We were all going crazy and quickly packed up all of our gear and ran down the hill to check him out. When we got to the pond we could only see half of his body and one side of his antlers. Our buddy was stripped down to his underwear in 10 seconds and wading into the quagmire. My son did the same and between the two of them they were able to drag the elk to the edge. If the water had been any shallower they would not have been able to drag him out. We got lucky. At the edge of the pond it took all 4 of us all we had to drag him clear of the water where we could quarter him. We dragged him 2 inches at a time and it took us 20 minutes to move him 6 feet. We were looking at the elk and our friend said he knew it was the same bull from our cameras a month earlier and a canyon over. The bull we named "Swords". He was for sure huge but not a 7x7. Jordan pointed out the details and we saw it too. Jordan then said he thought it was the same bull he chased the year before. He was only a 6x6 but was very heavy and he did have the points that were about an inch long on the outside edges of his main beams. Those might have been the fifths from previous years that had stuck straight out the sides. We guessed he was pretty old and regressing.
The boys cleaned up and got dressed and we started to skin and quarter him. It was already getting dark and it was pretty cool. None of us had jackets and it was nearly 45 degrees and we were a mile down in a hole from the truck. Lesson learned for next time, always take what you might need. As we were cutting him up we were trying to come up with a game plan. It was decided that we would quarter him and take the head out that night and hang the quarters in a tree and come back the next day. It was about 8:30pm when we finally got everything finished and hung in a tree. The head and cape weighed more than one person could manage. We found a log about 10 feet long and 4 inches around. We lashed the head to that log and Danny and Jordan put it on their shoulders and we started up the trail. My 16 year old and I had the rifle and all of our packs and spotting scopes. It was completely dark with no moon yet. We had 2 head lamps between the four of us. About half way out I started using Jordan's cell phone flashlight to see where we were going. It was very hard physically, not to mention hard trying to fit this huge thing between the many trees along the trail. It took about 90 minutes to make the one mile trip. We were all dead tired when we got to the truck. Danny and Jordan were beasts and we just couldn't believe they had done that.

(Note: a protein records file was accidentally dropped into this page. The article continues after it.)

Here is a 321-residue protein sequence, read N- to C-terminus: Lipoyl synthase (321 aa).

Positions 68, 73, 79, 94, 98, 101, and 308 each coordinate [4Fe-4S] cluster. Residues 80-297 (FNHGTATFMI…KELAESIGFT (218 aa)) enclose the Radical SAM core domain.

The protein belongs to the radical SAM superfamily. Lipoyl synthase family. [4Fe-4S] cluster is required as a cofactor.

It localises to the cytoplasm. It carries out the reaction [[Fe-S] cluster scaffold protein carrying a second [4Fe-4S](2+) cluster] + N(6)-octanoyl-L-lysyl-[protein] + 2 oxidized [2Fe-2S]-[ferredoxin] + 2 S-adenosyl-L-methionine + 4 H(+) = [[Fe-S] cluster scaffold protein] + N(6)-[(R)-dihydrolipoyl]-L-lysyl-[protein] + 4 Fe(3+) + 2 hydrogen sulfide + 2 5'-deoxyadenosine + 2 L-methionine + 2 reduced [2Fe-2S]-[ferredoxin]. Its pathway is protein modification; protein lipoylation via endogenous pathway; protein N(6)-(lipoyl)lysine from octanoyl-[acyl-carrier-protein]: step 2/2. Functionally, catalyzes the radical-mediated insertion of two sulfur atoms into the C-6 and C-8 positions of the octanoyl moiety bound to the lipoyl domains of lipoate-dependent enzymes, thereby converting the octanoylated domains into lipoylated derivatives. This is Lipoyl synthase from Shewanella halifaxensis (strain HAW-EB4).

We drove up to the top of the mountain where we called everybody and sent pictures. I called my brother and arranged for him to come up the next day with mules and horses to haul the meat out of that canyon. We then went back to camp and crashed.
The next morning we drove down to drop off the cape and head to Massey Taxidermy. We did that and headed back up to meet my brother with the horses. I got to ride a mule and the boys all had to walk. We rode down and packed up the meat. It had survived the night just fine. No critters bothered it. The total round trip with horses was about an hour. We ended up with close to 300lbs of meat. I had a lot of jerky made and we still have a ton of steaks and roasts and burger.
Overall, I don't know how we will ever top that hunt. We had a great time with great people. Made memories that will last forever and tagged a great bull. He taped out at 376". Not super long beams but very heavy all around. The hunt never seems to last long enough.